Wafer bending effects on re-distribution layer (RDL) reliability in a multiple die package is examined using multiscale TCAD sub-modeling techniques. At the global scale, the wafer package with 200 dies and 3 RDL layers is analyzed with smear material representation. At the die scale, three dies from the center, middle, and edge of the package wafer are analyzed to examine the die location effect during wafer bending. At the RDL local scale, wafer bending and layout pattern effects on RDL reliability are examined. Between the scales, TCAD sub-modeling with buffer region technique is employed to extract upper scale solution as boundary constrains for lower scale analyses. The study also considers material effects with temperature dependent material properties and plastic deformation during thermal cycles.

Silicide based low temperature and low pressure bonding of Ti/Si for microfluidics and hermetic- sealing applications, C.Hemanth Kumar, Asisa Kumar Pnaigrahi*, Satish Bonam, Nirupam Paul, Siva Rama Krishna Vanjari, Shiv Govind Singh, Department of Electrical Engineering,Indian Institute of Technology Hyderabad,*Department of Electronics & Communication Engineering,Koneru Lakshmaiah Education Foundation- Hyderabad.

In this work, we have shown and validated bonding of titanium (Ti) coated glass with (100) silicon wafer at lower thermocompression cycle of 377 ˚C temperature and a nominal contact pressure of 0.15 MPa. Excellent bond strength > 100MPa and void free interface have been observed using scanning acoustic tomography (SAT), which clearly suggest that optimized temperature-pressure together can provide a superior quality bonding. Furthermore, post-bond dicing was performed in order to validate further the bonding strength which was confirmed by successfully dicing the Glass-Silicon pair without any damage to the bonding interface. This noble, low cost and low temperature simple bonding approach must be useful in hermetic sealing of microfluidic channels for on-chip compatible applications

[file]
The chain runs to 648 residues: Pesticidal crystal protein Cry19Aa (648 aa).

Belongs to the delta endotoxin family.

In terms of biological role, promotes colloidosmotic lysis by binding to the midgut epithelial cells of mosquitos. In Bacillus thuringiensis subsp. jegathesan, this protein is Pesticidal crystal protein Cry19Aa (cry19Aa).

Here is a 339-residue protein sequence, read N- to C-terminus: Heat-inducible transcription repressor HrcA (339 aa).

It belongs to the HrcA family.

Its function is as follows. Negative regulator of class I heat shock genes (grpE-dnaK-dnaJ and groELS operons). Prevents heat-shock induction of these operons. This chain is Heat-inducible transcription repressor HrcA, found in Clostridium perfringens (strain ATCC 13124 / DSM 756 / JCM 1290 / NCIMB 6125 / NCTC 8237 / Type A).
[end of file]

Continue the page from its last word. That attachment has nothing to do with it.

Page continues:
A Highly Reliable 1x5um Via-last TSV Module, Stefaan Van Huylenbroeck, Yunlong Li, Joeri De Vos, Geraldine Jamieson, Nina Tutunjyan, Andy Miller, Gerald Beyer, Eric Beyne, imec

A 1x5um via-last TSV module is presented, coping with the reliability challenges imposed when exposing the metal landing pad during the liner opening etch at the TSV bottom. Two approaches are presented. A dedicated soft-landing liner oxide dry etch step is developed, eliminating the re-sputtering of copper on the TSV sidewalls. An embedded barrier is integrated, blocking the diffusion of any eventually re-sputtered copper of the landing pad. The obtained via-last TSV reliability is high for both approaches.

Strategy of Insertion of Merge Features in a Sea of Wires SADP Integration, J. H.-C. Chen, T. A. Spooner, L. A. Clevenger, M. O’Toole*, A. Ogino*, L. Lanzerotti*, S. Reidy*, C. Child*, IBM, *GLOBALFOUNDRIES